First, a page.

Half of men don't know where the vagina is, survey finds

Women aren’t great with gynaecological knowledge either [Photo: Pexels]

If you think finding the illusive G-spot is the greatest of today’s sexual mysteries, spare a thought for 50% of men who don’t know where a vagina is located.

According to a survey of 1,000 men by The Eve Appeal, when showed a diagram of the female anatomy – the vulva, vagina, cervix, ovaries, and Fallopian tubes – only 500 of them could label the vagina correctly.

And nearly two-thirds (61%) couldn’t pick out the vulva.

When it came to asking why this is, almost one in five men (17%) said they don’t know anything about gynaecological health issues but also feel they don’t need to know “as it’s a female issue.”

And 21% of men overall admitted that talking about it with a female partner is simply “too embarrassing.”

Sharing is caring [Photo: Pexels]

Published as part of Gynaecological Cancer Awareness Month in September, The Eve Appeal’s findings highlight some serious gaps in our knowledge about our own – and each other’s – genitals.

Because if we hardly know where they are how can we tell if, medically, something isn’t right?

After all, only one in five men said they feel confident enough to mention a change in their partner’s vagina, with just 17% saying they know how the vagina really works.

But women are far from exempt from these shortfalls. Of the 1,000 women surveyed (2,000 people of both genders were quizzed in total), just 19% of them suggested that they would like to talk to their partners about the signs or symptoms of a gynaecological health issue they may be experiencing.

If you have any concerns, see a GP (there’s no need to feel embarrassed) [Photo: Pexels]

When asked about particular symptoms, 19% admitted they wouldn’t see a doctor if they had abnormal vaginal bleeding – one of the key symptoms across all five gynaecological cancers – while 42% of 18 to 24-year-old women said they would keep it to themselves.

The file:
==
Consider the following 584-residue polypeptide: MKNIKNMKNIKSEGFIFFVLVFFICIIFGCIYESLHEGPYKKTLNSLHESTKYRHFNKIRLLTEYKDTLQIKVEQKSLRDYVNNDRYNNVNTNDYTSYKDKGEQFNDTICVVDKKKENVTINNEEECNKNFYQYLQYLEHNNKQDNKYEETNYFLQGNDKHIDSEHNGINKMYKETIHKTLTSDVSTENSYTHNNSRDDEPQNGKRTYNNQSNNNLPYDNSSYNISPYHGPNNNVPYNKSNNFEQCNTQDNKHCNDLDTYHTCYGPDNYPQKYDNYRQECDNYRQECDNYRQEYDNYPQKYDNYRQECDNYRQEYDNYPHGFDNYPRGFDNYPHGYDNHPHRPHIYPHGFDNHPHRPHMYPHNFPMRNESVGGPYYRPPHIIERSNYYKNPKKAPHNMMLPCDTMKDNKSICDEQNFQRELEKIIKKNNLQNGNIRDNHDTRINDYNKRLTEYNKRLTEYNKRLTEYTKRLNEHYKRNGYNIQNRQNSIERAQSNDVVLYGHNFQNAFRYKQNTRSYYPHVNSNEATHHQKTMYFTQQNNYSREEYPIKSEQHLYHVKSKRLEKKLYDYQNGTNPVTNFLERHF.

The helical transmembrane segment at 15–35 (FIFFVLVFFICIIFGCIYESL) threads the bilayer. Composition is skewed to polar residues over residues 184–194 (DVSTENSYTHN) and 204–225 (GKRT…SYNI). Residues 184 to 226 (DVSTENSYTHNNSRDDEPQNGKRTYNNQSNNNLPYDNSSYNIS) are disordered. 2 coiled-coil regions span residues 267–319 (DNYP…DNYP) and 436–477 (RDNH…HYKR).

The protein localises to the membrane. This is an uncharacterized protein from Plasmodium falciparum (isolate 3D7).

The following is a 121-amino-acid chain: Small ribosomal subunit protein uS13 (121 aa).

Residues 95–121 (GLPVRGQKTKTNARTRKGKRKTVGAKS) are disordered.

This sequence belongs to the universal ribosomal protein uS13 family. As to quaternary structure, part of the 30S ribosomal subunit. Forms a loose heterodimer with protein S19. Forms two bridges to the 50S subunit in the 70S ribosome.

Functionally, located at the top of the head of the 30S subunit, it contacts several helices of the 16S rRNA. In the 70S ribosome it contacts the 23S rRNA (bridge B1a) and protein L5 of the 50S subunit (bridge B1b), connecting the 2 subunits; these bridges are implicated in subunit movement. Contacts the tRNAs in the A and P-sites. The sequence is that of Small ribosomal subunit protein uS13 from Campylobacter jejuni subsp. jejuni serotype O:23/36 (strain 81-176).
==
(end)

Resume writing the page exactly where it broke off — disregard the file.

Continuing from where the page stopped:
And most worryingly, just half of women would seek help for persistent bloating, and 15% wouldn’t go to the doctor if they found a lump or growth in their vagina.

“These survey results show shockingly low levels of awareness of the symptoms of gynaecological cancer among both men and women,” Athena Lamnisos, The Eve Appeal’s chief executive, said. “For too many men, women’s bodies are still a taboo subject, shrouded in mystery.

“We know from the many calls that we receive at The Eve Appeal from men that they can play a
vital role in identifying the symptoms of gynaecological cancer, prompting their partners to visit
the GP.

“Early diagnosis really is key and can save lives.”

Don’t be afraid to communicate with one another [Photo: Pexels]

Professor Janice Rymer, the Royal College of Obstetricians and Gynaecologists’ (RCOG) vice president of education, agreed:

“We must all work together to raise awareness of the symptoms and signs of gynaecological
cancer, and break down the mentality that gynaecological health is a taboo subject,” she said.

“By encouraging both women and men to talk about gynaecological health, we can start to reduce
the number of women who die from gynaecological cancer.

“The alarming results of this survey also highlight the need for better sex education to help women and men understand what is normal or not when it comes to gynaecological health.”

If you’re worried that you might be experiencing symptoms of gynaecological cancer, book an appointment to see your GP, contact The Eve Appeal’s Ask Eve service on freephone 0808 802 0019, or email nurse@eveappeal.org.uk.

(And if you were wondering, this is where the vagina is.)

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